Fence post art by Richard Colbran

My Garden Friends

Richard says –  Over the last 20 years, a major interest has been the production and maintenance of out-door nature carvings for the local parks, making trail-markers and other interesting features for the benefit of the general public.

Seven years ago, when re-jigging our garden after a house move, we decided to add some small nature carvings on top of our own fence posts.

Suitable subjects were found, and wood selected from workshop oddments – oak, elm, ash, cherry, tulip-wood and mahogany.

Carving was mostly with conventional gouges and knives, and the best method of fixing them to the posts was that used for fixing walking stick handles, with an axial steel dowel embedded in epoxy-glue and sometimes a wood-screw to hold everything tight while the glue sets.  They have been finished with a variety of exterior PU varnishes or oil blends, none of which have stood up to  weather conditions, despite yearly attention.  Splits have developed in several of the earlier samples and some further repair work is needed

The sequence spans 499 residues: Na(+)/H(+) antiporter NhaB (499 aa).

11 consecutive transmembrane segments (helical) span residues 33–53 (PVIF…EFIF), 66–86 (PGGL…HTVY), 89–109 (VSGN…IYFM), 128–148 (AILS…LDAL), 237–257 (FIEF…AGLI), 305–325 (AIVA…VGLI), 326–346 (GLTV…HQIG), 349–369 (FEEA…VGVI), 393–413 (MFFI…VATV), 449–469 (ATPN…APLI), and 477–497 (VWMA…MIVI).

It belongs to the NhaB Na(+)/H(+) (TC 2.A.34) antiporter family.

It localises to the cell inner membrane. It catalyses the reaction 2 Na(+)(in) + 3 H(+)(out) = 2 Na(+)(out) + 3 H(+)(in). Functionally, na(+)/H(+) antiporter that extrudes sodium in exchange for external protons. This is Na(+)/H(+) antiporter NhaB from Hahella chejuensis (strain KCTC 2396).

In the days when visitors were allowed in the garden, the carvings used to attract lots of interest, and as there are still a couple of posts uncapped the next subject may be a Covid-19 virus!

A memorial to the great lock-down!









































On August 2nd, Club members enjoyed a visit to the collections of craft workshops now housed in the Old Workhouse, King Street, Pateley Bridge.


Joseph Hayton, the stone mason, invited us into his workshop, and told us about his career and his carvings. Among those on show were two carving of Green men, one in Tadcaster limestone and the other in a much darker shade was one in Killkenny limestone from Ireland.

Outside we met his father John Hayton who was carving a scene onto a giant oak beam which had been commissioned to replace one that had gone rotten in the roof of a local hall.? (more of Joseph and John’s carvings can be seen on http://www.josephhayton.co.uk/ )

Another highlight of our trip was the visit to the glassblowers where Andrew Sanders and David Wallace showed us their skills with a full demonstration of how they made bowls, vases, wineglasses  and paperweights. They fascinated us with a full description of the chemicals involved and the simple tricks of the trade to get trapped silver bubbles, sprays of flowers, etc.  Some of us were mesmerized and could have watched for hours. Their website shows more of their work.  ( http://www.kingstreetworkshops.co.uk/glassmakers/ )